Witty Scripts and Brewing Talents in First Flight Festival 2020

by Michael Booton
Local playwrights, directors, cast, and crew keep the magic of theatre alive in the Angels Theatre Company‘s First Flight Festival 2020—an annual festival which consists of short plays written, directed, performed and produced all by Lincoln community members. The festival has previously shown works that have gone on to see publications, and further productions, and based off Thursday night’s performances, the plays produced this year should be no different!
Thirteen-year local theatre veteran Elbert Traylor gave us a script that offers several hilarious twists in his short play, Predators, directed by Charisa Ramsey. Lincoln actor Zoe Tien drew in the audience from the beginning of Act I with her dead-pan performance of the character Lauryn. Tien’s quick deliveries, combined with the jaw-dropping turns the script takes, drew audible gasps and laughter from the crowd Thursday evening in the opening short ten minute play.
Another standout includes Stephen Enersen’s The Observer, directed by Mark Mesarch. Enersen has written almost a dozen plays produced in First Flight Festivals. One of his plays was published by Dramatic Publishing and produced at the Lincoln Community Playhouse. The Observer, which was performed last evening, has an animated talking bush in its cast (voiced by actor LauraLee Woodruff) made possible after veteran actor and festival director (Word Play by Paul Burrow) Walter J McDowell III’s character David eats a special brownie.
A bonus about these Festivals, which have been going on since 2015, is that if one production is not your cup of tea, others are certain to grab your attention, to put you in another world, and to leave you thinking about the show long after the bittersweet, poetic, abridged full-length play, Dove by Brigid Amos, from the second act of the festival is over.
A staged reading of Dove was directed by Jillian Carter. Brigid Amos’s previous works have been produced or read by Angels Theatre Company, 5th Wall Productions, The Secret Theatre, CenterPieces Reading Series, The Barn Players and others.
In an effort to save the synopsis from people who do not want to hear it, one might skip the next two paragraphs. However, attempts have been made to refrain from spoilers.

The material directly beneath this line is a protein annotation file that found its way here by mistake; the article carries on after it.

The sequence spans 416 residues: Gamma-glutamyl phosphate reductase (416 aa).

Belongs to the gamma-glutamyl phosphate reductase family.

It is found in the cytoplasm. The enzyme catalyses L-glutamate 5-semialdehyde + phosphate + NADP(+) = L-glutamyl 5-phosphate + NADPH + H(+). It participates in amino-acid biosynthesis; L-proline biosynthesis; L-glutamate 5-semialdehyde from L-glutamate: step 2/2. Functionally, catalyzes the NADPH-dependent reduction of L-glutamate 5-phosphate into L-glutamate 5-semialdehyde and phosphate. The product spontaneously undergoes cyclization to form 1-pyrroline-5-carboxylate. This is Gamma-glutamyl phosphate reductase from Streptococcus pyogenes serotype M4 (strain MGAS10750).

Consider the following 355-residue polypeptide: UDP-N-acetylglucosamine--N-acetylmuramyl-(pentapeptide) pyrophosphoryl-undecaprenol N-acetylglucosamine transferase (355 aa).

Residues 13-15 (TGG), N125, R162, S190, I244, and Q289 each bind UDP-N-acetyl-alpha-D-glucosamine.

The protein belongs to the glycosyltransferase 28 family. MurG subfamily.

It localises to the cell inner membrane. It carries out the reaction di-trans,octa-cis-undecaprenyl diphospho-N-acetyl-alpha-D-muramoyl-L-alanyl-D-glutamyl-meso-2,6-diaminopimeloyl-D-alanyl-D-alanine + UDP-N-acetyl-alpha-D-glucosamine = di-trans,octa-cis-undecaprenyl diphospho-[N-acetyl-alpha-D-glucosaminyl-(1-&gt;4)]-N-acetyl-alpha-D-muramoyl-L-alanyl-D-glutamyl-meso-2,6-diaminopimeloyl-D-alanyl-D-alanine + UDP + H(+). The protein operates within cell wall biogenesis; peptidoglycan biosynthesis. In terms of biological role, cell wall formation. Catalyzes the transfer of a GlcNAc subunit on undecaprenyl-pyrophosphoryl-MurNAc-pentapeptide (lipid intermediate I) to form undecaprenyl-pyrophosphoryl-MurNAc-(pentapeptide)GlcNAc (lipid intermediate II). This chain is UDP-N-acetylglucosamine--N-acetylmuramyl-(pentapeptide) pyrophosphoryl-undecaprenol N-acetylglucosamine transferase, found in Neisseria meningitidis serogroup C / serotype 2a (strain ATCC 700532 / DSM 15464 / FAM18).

Dove is a tragic story that functions to comfort those who have experienced loss. In the theatre community, one can easily sense a feeling of loss with the dimming of theatre lights everywhere. However, one could sense an eagerness last evening. A feeling of theatrical survival from several standout productions and, particularly, certain performances, including ones in Dove.
The haunting cry from local actor Constance Howard as Effie in Dove is the moment that kept waking up this reviewer throughout last night, wondering the same question as Effie: “Who is Dove?” Dove, played by the breath-of-fresh-air, Jules Howard, gives us a playful, happy, comfortable character who makes the audience feel at ease during a play otherwise filled with a tragically heavy topic. The production left this reviewer feeling a sense of hope for both parents who have lost children, as well as for the theatre community who have felt a loss. Perhaps Dove is our theatre community that has flown back if only for one weekend, letting us know things will be okay.
Finally, local playwright Kathy Disney’s first submission to the festival with her play Breakfast Tray, with Sarah Halsted’s direction and with the skilled acting chops of Charisa Ramsey and Gretchen Foley, had this reviewer completely forgetting he was wearing a mask, stole his heart, and left him wanting to see their production (and others) of Breakfast Tray again and again. The writing is relevant and witty, the direction kept the pace and beats going, and the acting delivered every emotion in a short play for which one could ask. Breakfast Tray should be published, and high school forensic teams should eat it up.
Or go decide for yourself before these doves fly away.
If you go: Remaining performances of First Flight Festival 2020 are July 17 and 18 at 7:30pm, with a matinees July 19 at 2:00pm. The Lied Center’s Johnny Carson Theater is located at 11th and Q Streets in Lincoln. Tickets are available online and by phone (402-472-4747). Audience members must wear face masks and be symptom-free. Seating is socially distanced.
Michael Booton has a degree in English and a minor in LGBTQ Sexuality Studies from UNL. Michael is also a local actor and singer around the Lincoln, Nebraska area. He has been in Mame, The Producers, and Sweet Charity at the Lincoln Community Playhouse, The Addams Family, Avenue Q (two productions), The Spidey Project, and Pageant the Musical at the TADA Theatre, as well as in Safe Space in First Flight Festival 2016.
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